Mayor should make a three-step leap into leadership role
By Michael Lewis
In vetoing a misguided transit bailout, Miami-Dade Mayor Carlos Alvarez has taken his first leadership step.
Now we need the second. He should block a plan to prevent oversight of $2.9 billion in infrastructure bonding.
And if he's thoughtful, he'll take a third stride by reversing his own plan to make himself in effect county manager as well as mayor.
In vetoing a vote on shifting transit monies, the mayor killed legislation for the first time. It's a major weapon to counterbalance the commission's power, which became almost absolute while predecessor Alex Penelas concentrated on a Senate bid. Mr. Alvarez served notice that it won't be the same on his watch.
Significantly, he used his powers wisely. County Manager George Burgess wanted to take sales taxes designated for expanding transit to instead pay operating losses. But that would break faith with voters, who already had been misled at the polls when county leaders hid transit shortfalls.
Commissioners would be wise not to resuscitate the vetoed bait and switch. They should instead channel energies in concert with Mr. Burgess to erase the shortfall without sending voters another loud message that government doesn't keep its word.
Mr. Burgess didn't create the transit mess. He inherited it. But it's his job to find a solution and sell it to the commission and the mayor, his bosses.
On the other hand, Mr. Burgess himself drafted a plan to block appointed advisors from protecting or commenting on spending of general obligation bond funds. Under his plan, appointees could not even comment on how money was spent unless the commission asked for input. That plan is now in the commission's hands.
If commissioners unwisely OK this blatant trick to spend willy-nilly despite a 344-point program promised to voters and the vow of oversight, the mayor should sharpen his veto pencil and keep the trust.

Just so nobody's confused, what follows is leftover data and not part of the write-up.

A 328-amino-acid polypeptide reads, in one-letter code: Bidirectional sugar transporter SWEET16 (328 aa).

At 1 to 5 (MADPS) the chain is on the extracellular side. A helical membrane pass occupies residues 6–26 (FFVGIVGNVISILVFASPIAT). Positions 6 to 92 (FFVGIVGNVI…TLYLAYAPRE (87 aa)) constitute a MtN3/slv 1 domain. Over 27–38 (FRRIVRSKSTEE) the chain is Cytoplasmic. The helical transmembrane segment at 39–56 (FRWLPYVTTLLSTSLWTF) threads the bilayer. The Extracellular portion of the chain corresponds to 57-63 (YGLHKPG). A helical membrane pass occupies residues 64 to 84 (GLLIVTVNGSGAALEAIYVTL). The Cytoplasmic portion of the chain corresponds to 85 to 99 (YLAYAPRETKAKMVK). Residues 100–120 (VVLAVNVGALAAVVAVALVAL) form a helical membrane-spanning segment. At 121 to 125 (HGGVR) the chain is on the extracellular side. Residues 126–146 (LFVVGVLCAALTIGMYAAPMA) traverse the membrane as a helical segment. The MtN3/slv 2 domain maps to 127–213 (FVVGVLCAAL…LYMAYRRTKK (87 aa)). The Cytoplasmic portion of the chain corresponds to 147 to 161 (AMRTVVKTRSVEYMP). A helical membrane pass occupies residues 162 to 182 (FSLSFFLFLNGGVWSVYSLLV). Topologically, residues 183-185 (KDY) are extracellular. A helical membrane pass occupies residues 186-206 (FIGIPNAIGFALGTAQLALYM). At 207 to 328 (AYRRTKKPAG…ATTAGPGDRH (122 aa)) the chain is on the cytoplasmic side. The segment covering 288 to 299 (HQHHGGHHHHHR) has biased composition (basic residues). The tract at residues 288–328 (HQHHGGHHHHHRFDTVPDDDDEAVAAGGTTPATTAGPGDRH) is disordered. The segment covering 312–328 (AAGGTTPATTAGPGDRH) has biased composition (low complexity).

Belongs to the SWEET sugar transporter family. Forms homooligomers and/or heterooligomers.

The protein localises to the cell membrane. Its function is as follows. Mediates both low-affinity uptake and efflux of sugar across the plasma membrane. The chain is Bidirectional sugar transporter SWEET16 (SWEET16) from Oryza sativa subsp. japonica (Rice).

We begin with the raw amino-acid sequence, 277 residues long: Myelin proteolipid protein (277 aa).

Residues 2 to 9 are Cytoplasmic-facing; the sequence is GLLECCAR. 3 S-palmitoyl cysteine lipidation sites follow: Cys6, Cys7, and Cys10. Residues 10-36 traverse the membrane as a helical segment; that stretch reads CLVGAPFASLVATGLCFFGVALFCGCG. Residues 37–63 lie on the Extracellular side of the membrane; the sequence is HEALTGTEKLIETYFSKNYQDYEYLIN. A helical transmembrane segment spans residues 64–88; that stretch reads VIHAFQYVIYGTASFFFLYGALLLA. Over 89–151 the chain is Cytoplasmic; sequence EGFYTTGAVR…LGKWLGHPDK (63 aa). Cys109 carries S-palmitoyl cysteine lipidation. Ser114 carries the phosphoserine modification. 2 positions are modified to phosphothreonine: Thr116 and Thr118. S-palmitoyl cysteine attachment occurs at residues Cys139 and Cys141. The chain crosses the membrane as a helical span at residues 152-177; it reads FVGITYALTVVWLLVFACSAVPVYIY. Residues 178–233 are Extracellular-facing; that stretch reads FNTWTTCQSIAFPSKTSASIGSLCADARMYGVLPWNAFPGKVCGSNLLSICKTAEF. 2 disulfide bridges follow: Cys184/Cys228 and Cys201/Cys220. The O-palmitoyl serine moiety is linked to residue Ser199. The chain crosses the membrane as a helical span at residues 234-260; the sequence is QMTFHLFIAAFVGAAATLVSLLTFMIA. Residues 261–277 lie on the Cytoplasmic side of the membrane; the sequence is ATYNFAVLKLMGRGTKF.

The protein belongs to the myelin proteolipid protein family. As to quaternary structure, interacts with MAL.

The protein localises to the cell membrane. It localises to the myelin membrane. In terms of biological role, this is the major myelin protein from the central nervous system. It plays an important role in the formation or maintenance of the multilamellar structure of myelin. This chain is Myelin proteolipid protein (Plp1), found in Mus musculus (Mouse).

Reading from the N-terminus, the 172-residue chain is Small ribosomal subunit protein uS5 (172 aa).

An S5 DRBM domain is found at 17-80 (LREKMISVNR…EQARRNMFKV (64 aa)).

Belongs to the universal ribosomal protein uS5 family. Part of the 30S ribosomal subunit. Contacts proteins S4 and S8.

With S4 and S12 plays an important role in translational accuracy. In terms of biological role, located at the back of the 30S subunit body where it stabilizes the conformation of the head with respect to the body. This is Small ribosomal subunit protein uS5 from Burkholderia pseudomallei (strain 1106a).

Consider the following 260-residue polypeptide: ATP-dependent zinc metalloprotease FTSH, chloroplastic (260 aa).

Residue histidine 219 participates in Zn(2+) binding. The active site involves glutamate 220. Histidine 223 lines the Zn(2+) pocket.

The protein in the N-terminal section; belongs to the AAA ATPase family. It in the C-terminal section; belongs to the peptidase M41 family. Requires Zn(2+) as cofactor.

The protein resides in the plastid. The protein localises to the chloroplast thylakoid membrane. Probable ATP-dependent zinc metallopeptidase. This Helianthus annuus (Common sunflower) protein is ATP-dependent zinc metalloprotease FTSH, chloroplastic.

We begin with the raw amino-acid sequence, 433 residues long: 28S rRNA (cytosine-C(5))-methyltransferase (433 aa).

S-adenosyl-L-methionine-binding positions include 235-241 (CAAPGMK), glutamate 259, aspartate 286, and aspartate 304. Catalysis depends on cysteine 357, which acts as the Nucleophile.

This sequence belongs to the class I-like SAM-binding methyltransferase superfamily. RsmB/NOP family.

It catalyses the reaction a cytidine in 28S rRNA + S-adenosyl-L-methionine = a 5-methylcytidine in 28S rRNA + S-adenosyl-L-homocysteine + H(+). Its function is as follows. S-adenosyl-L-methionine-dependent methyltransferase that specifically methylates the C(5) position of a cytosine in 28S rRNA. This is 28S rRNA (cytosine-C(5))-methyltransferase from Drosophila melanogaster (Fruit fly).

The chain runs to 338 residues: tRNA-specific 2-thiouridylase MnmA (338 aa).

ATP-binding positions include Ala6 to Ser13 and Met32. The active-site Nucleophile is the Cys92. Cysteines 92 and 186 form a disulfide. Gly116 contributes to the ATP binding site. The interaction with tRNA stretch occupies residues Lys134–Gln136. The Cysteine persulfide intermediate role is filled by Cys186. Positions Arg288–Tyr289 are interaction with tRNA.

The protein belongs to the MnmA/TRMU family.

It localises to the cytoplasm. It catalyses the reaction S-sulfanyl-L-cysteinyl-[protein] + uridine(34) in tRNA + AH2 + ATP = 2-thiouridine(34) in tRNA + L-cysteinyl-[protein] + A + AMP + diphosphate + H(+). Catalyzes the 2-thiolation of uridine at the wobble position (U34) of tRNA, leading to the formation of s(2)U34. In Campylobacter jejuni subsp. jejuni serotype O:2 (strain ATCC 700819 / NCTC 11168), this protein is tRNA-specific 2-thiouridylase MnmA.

The mayor, however, also tried bait and switch. He ran vowing to end the commission's role in contracts. That resonated with voters who had watched commissioners meddle in already-approved bids, thus escalating costs and enriching packs of lobbyists after clients lost bidding contests fair and square.
But the mayor didn't tell us until after he won that he intended to personally direct the bosses of experts who award contracts, thus shifting the potential for meddling from commissioners to himself.
The mayor now says he wants to direct department heads, removing the buffer of a manager between professionals and the political commission chamber and the mayor's office. He wants a role that the charter now reserves for the manager.
We have an elected political head, an elected political legislative body and an appointed and intentionally non-political administrator, the manager. The mayor wants the manager's role too, and his team is raising money to that end.
The mayor still hasn't put this plan on paper. That means contributors are signing blank checks.
That ambiguity, however, leaves Mr. Alvarez space to turn the issue to both his and taxpayers' advantage. He can propose to amend the charter to properly sever procurement from the commission without then improperly tying contracts to the mayor.
In Washington, neither the President nor Congress touches purchasing. Decisions are left to impartial specialists.
In Tallahassee, neither the governor nor the Legislature touches purchasing. Decisions are left to impartial specialists.
Likewise, in Miami-Dade, neither the mayor nor the commission should touch purchasing. Decisions should be left to impartial specialists.
Commissioners, who woo voters, should not face pressure to steer contracts to supporters.
The mayor, who woos voters, likewise should not face pressure to steer contracts to supporters.
Let the professionals spend. Let the commission set policies under which spending takes place. The mayor can then lead in broad county direction and vision.
The mayor says he lacks the power to fulfill that role. But consider this: by combining his leadership clout and his veto power, he has just put the entire transit program back on track. Using those same powers, he can preserve oversight of general obligation bond funds.
Voters elected Mr. Alvarez to be a forceful visionary. They did not elect an impartial administrator. That's the manager's role, unfettered by an overreaching mayor.
Mr. Alvarez has plenty of room to lead without being manager too. He took a great first step for transit. He can take a great second step for bond oversight. And he can take a great third step in masterminding a shift of contract control from the commission to the manager, not himself.